This week's Torah portion is one of the last in the Torah. Here Moses takes a different course of action when compared to the other parts of his farewell speech which makes up the Book of Deuteronomy.

Until now Moses either taught, or re-taught, the commandments, or rebuked the people for their misdeeds. In Ha'azinu, Moses breaks out in song.

It is not the first time that Moses sings, but here he sings by himself.

It is not the first time that Moses sings. The song at the miraculous splitting of the Red Sea is surely the most famous. But that song was the response to an unparalleled Divine action. Moses led, and the entire people followed. Here, Moses sings by himself.

The generation that left Egypt is dead, and soon Moses will follow them to the grave. In this context it seems like a strange time for song, but herein lies the greatness of Moses.


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In order to understand this idea, let us look at a passage in the Talmud, which describes, how someone else wished to sing but was not allowed:

Our rabbis taught: "When the wicked Nebuchadnezzar threw Hananiah, Mishael and Azariah into the fiery furnace, the Holy One, blessed be He, said to Ezekiel: 'Go and resurrect the dead in the plain of Dura.' This being done, the bones came and smote the wicked man upon his face. 'What kind of bones are these!' he exclaimed. They [his courtiers] answered him, 'Their companion is resurrecting the dead in the plain of Dura.' Thereupon he broke into utterance, 'How great are His signs, and how mighty are His wonders! His kingdom is an everlasting kingdom, and His dominion is from generation to generation!'" Rabbi Isaac said: "May molten gold be poured into the mouth of that wicked man [Nebuchadnezzar]! Had not an angel come and struck him upon his mouth he would have eclipsed all the songs and praises uttered by David in the Book of Psalms." (Sanhedrin 92b)

The conclusion of the passage is that Nebuchadnezzar wished to sing but was not allowed, and had he sung, his songs of praise would have been comparable with those of King David, the sweet singer of Psalms. The passage is difficult, why would God display the miracle to a heathen, if not to make him realize the greatness of God? And why would Nebuchadnezzar be struck dumb, when the idea of a God more powerful than he, finally dawned on him? The Kotzker Rebbe addresses these issues in a short comment:

You wish to sing praise while the crown is on your head, I would like to hear how you sing after being slapped in the face. (Emet miKotzk Tizmach pg. 37)

Many people after being inspired by a wondrous sight, have the ability to sing praise. The greatness of King David was his ability to sing despite personal tragedy which would have broken the spirits of a lesser man. In order to be compared to David, the angel came to hit Nebuchadnezzar. Had he now sung he would have indicated spiritual greatness, and true humility. But in the aftermath of the blow Nebuchadnezzar no longer felt inspired, the moment was gone.


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Now we can appreciate the sublime greatness of Moses, surely the song sung after the splitting of the sea was a moment of religious ecstasy. But Moses, like David sings even when things are not going his way.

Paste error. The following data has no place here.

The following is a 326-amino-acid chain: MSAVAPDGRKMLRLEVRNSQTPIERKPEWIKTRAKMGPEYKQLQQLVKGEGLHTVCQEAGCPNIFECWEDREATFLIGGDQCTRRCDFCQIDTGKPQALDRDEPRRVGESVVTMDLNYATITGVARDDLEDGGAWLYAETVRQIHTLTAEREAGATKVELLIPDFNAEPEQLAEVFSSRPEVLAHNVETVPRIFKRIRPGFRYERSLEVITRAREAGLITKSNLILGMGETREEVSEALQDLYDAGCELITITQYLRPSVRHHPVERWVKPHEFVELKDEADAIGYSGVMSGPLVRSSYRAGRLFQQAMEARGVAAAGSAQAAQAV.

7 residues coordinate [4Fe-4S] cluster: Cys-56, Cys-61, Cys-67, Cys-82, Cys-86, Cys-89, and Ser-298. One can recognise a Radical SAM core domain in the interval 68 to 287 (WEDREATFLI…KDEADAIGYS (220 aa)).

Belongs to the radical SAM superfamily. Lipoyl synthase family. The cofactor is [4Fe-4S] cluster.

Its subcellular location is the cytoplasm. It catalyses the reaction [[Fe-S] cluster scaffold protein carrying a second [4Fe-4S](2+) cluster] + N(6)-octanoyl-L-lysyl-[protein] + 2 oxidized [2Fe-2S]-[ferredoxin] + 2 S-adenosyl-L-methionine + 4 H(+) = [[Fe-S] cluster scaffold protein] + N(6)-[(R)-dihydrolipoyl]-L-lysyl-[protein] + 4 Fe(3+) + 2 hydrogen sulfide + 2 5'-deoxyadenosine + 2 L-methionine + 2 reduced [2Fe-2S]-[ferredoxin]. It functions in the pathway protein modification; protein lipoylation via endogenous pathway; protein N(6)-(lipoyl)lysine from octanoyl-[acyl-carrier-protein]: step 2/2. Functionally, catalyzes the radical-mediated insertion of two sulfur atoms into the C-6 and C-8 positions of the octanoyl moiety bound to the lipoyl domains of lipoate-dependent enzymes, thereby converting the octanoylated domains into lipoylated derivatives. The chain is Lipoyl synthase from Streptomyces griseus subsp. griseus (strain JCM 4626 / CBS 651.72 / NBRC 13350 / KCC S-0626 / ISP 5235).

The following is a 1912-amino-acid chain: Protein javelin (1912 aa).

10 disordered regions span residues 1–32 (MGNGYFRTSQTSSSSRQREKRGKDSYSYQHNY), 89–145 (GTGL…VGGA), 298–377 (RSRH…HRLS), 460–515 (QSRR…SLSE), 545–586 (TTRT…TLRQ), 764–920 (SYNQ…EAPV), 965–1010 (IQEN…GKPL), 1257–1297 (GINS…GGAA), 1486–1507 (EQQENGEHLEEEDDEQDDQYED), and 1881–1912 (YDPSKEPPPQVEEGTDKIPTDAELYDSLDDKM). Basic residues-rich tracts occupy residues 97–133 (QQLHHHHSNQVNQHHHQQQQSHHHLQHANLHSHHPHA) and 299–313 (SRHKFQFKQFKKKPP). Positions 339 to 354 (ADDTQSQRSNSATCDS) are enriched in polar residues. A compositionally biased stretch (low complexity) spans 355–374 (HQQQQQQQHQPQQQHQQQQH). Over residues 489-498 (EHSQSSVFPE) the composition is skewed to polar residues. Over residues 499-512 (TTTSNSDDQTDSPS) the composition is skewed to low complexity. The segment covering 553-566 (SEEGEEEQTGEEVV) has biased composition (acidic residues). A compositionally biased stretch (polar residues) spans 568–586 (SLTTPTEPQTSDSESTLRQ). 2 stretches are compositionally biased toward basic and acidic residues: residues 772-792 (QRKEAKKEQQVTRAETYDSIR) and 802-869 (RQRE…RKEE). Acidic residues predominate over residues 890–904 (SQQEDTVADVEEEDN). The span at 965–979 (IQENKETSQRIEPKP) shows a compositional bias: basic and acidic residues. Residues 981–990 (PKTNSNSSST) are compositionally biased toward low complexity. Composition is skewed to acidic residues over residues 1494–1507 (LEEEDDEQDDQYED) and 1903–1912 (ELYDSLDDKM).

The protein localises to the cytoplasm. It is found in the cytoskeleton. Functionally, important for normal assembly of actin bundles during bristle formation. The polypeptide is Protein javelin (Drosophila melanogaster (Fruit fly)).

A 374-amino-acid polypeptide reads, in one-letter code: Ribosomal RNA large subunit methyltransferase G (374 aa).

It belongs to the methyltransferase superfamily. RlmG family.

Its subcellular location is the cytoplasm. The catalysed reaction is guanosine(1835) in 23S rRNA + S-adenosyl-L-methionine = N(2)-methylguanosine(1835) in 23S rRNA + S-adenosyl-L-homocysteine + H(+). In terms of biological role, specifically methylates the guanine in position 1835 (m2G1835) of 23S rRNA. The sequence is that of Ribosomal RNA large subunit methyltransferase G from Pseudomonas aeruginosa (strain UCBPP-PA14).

David sings when escaping from his own son who is attempting to usurp his power. Moses sings the moment before death.

When we contemplate the words which Moses uses we are all the more amazed:

Give ear, O you heavens, and I will speak; and hear, O earth, the words of my mouth. My doctrine shall drop as the rain, my speech shall distill as the dew, as the small rain upon the tender herb, and as the showers upon the grass. Because I will proclaim the name of the Lord; ascribe greatness to our God. He is the Rock, his work is perfect; for all his ways are justice; a God of truth and without iniquity, just and right is he. (Deut 32:1-4)

Of all the ways of describing God, Moses refers to God as a "Rock." The Term, of course, signifies the power of God. But when we recall that the down fall of Moses took place when attempting to extract water from a rock it is all the more surprising that this particular appellation is used. This understanding may be found in the Zohar:

Rabbi Simeon said: "Moses in his Song, first said The rock, perfect is his work, referring to the occasion when water issued from the rock..." (Zohar S'hmot 64b)

In his song, which is sung immediately preceding his death Moses completely accepts Divine justice: He is the Rock, his work is perfect; for all his ways are justice; a God of truth and without iniquity, just and right is he.

In his song, which is sung immediately preceding his death, Moses completely accepts Divine justice.

Instead of avoiding this painful topic, Moses addresses it head-on, displaying absolute acceptance of God and His will. This is yet another indication of the spiritual level which Moses achieves.

As we saw from the beginning, the Book of Deuteronomy can be broken into three parts:



  1. Rebuke, wherein Moses hopes to bring the people to a higher spiritual level.



  2. A review of the commandments based on the Oral Torah.



  3. This last section of song.


Moses goes to his death, with dignity, praising God and his people, as we will see in next week's final Torah portion.